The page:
UN Women and the Inter Parliamentary Union (IPU) launched the ‘Women in Politics 2015 Map,’ which reveals a mixed picture. Although 48 countries now have 30% or more women members in at least one parliamentary chamber, the growth of women in politics has slowed, which UN Women and IPU suggest may mean that “the impact of quotas [is] wearing off.” The organizations stressed the need to tackle gender equality and women’s participation in public and political life “head-on” to ensure the success of the post-2015 agenda.

At a Women’s Empowerment Principles (WEPs) event, participants stressed the role of the private sector in achieving gender equality. Ban launched the WEPs initiative in 2010 to engage businesses in advancing gender equality and sustainability. To date, over 1,000 companies have made a commitment at the highest level to implement the seven Principles. Delivering a keynote address, Former Secretary of State Hilary Clinton called for keeping “ambition alive,” to address remaining challenges. UN Special Envoy for Climate Change Mary Robinson observed that gender equality is recognized within the post-2015 development agenda, but is “not as secure in the climate process,” stressing that gender equality is critical to achieving sustainable development and climate objectives.

Panelists reflected on how little global progress had been made towards the MDGs on gender issues and how to better implement gender targets in the Sustainable Development Goals (SDGs) during a panel, ‘Managing the transition from MDGs to SDGs: Lessons learned for gender equality from the MDGs and galvanizing transformative change.’ Magdalena Sepulveda Carmona, UN Research Institute for Social Development (UNRISD), emphasized that implementing the agenda would require local, national and regional institutions to ensure all levels uphold obligations on gender equality. Noting the MDGs had significant gaps in focus between the goals, targets and indicators, Gita Sen, Indian Institute of Management, said the SDGs should include a more inclusive and sharp set of targets that encompass the “multiplicity of gender inequality.”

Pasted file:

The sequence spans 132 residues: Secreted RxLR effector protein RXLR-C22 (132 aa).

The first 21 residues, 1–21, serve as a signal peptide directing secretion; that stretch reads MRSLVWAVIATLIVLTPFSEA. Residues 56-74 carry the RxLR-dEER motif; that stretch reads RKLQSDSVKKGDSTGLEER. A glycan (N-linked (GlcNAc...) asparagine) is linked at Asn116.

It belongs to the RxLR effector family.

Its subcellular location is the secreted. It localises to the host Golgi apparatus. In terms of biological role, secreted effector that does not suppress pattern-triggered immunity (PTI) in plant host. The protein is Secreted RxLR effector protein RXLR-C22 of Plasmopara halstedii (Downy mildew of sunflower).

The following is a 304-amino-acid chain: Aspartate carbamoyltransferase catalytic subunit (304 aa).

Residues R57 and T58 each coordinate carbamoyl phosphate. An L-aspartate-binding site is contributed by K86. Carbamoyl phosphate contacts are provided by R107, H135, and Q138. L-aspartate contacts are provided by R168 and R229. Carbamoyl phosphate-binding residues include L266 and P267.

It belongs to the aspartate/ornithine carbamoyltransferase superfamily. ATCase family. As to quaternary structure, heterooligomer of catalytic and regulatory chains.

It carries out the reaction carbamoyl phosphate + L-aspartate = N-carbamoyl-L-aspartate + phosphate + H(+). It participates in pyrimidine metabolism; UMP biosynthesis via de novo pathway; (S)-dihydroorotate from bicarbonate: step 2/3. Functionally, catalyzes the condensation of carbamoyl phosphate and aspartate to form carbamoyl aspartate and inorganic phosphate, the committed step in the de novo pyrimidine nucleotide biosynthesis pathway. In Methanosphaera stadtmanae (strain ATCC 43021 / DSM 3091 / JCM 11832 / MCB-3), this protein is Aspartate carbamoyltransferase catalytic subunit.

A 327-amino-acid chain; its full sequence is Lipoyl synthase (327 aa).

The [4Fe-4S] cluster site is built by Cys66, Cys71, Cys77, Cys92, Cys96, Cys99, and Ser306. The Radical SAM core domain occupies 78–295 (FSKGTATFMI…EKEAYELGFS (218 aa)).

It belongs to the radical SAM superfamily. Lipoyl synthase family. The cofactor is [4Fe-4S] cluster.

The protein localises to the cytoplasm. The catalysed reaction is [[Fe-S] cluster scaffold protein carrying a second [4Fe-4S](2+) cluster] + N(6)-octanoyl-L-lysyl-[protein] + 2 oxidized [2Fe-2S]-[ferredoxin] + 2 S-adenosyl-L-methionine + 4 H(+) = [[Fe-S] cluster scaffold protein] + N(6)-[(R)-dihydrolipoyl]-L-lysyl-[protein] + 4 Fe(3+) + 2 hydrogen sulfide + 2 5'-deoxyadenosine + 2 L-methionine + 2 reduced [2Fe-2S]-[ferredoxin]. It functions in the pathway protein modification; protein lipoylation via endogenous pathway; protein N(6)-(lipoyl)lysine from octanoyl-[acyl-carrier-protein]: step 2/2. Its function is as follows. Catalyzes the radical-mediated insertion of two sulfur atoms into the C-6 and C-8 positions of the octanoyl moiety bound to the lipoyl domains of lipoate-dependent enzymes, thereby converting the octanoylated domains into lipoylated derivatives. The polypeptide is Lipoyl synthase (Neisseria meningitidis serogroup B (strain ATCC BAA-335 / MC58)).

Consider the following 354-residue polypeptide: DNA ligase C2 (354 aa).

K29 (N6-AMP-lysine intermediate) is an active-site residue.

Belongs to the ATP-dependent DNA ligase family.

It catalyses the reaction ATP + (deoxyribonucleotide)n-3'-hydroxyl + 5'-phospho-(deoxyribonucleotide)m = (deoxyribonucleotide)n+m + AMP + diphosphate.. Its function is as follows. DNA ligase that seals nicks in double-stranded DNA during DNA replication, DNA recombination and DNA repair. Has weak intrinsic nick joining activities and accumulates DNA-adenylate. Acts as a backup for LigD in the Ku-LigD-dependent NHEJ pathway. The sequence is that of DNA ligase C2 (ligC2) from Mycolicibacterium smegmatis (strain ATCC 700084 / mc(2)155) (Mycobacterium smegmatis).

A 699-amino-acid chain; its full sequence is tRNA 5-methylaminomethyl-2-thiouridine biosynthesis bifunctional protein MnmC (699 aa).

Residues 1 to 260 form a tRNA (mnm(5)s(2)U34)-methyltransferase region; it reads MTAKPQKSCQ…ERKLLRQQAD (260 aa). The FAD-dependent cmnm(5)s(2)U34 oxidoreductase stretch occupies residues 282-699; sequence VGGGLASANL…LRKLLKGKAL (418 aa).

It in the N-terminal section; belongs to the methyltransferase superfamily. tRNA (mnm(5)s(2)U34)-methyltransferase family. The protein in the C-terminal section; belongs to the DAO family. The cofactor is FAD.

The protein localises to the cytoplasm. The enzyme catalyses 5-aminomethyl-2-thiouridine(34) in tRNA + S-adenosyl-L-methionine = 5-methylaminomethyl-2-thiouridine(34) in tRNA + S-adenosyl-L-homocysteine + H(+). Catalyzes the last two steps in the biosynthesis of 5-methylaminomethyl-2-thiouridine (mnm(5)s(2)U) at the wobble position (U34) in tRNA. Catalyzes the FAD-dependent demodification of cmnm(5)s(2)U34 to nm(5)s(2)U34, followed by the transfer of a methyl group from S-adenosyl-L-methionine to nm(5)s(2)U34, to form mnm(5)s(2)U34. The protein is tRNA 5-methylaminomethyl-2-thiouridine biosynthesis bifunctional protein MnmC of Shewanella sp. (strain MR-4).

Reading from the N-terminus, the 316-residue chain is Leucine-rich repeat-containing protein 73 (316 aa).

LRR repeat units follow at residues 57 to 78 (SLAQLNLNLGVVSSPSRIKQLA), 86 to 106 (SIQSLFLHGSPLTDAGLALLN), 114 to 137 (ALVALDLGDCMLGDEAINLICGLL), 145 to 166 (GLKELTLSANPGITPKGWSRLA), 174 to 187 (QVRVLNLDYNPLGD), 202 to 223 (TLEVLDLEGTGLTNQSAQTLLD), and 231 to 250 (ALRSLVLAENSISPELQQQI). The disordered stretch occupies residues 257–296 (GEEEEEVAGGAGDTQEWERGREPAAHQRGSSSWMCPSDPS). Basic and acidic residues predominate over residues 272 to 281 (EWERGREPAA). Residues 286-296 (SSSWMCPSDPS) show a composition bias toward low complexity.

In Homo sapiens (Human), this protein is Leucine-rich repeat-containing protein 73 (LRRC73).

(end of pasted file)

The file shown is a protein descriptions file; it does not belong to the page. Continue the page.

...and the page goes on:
Noelene Nabulivou, Diverse Voices and Action for Equality, Fiji, said the SDGs must reflect the structural imbalances and contextual realities of the world, and stressed that the right to development is central to women’s human rights. John Hendra, UN Senior Coordinator, “Fit for Purpose” for the Post-2015 Development Agenda, explained the UN system-wide action plan on gender equality aims to address the root causes of inequality and ensure transparency. Irene Esambo, Centre d’Etudes sur la Justice et la Resolution 1325, called for states to develop action plans and peer review mechanisms on the implementation of the UN Security Council Resolution on the impact of conflict on women. During a question and answer session, participants discussed: allocation of Parliament seats to women; how to increase women’s participation in the labor force; accountability; and mainstreaming gender in national development plans.

At a side event hosted by UN Women, ‘Planet 50-50 by 2030: Step it Up for Gender Equality,’ participants called for “bolder action from governments and louder mobilization from citizens” on women’s rights and gender equality. The event celebrated women’s achievements since Beijing while also calling for immediate action to address remaining challenges. [UN Women Press Release on Closing] [UN Women Executive Director Closing Statement] [UN Press Release on Every Women, Every Child] [UN Press Release on Women in Politics Map] [IPU Press Release] [UN Press Release on WEP Event] [UN Women Press Release on Planet 50-50 Event] [Saving Lives, Protecting Futures] [IISD RS Story on CSW 59 Opening] [IISD RS Sources]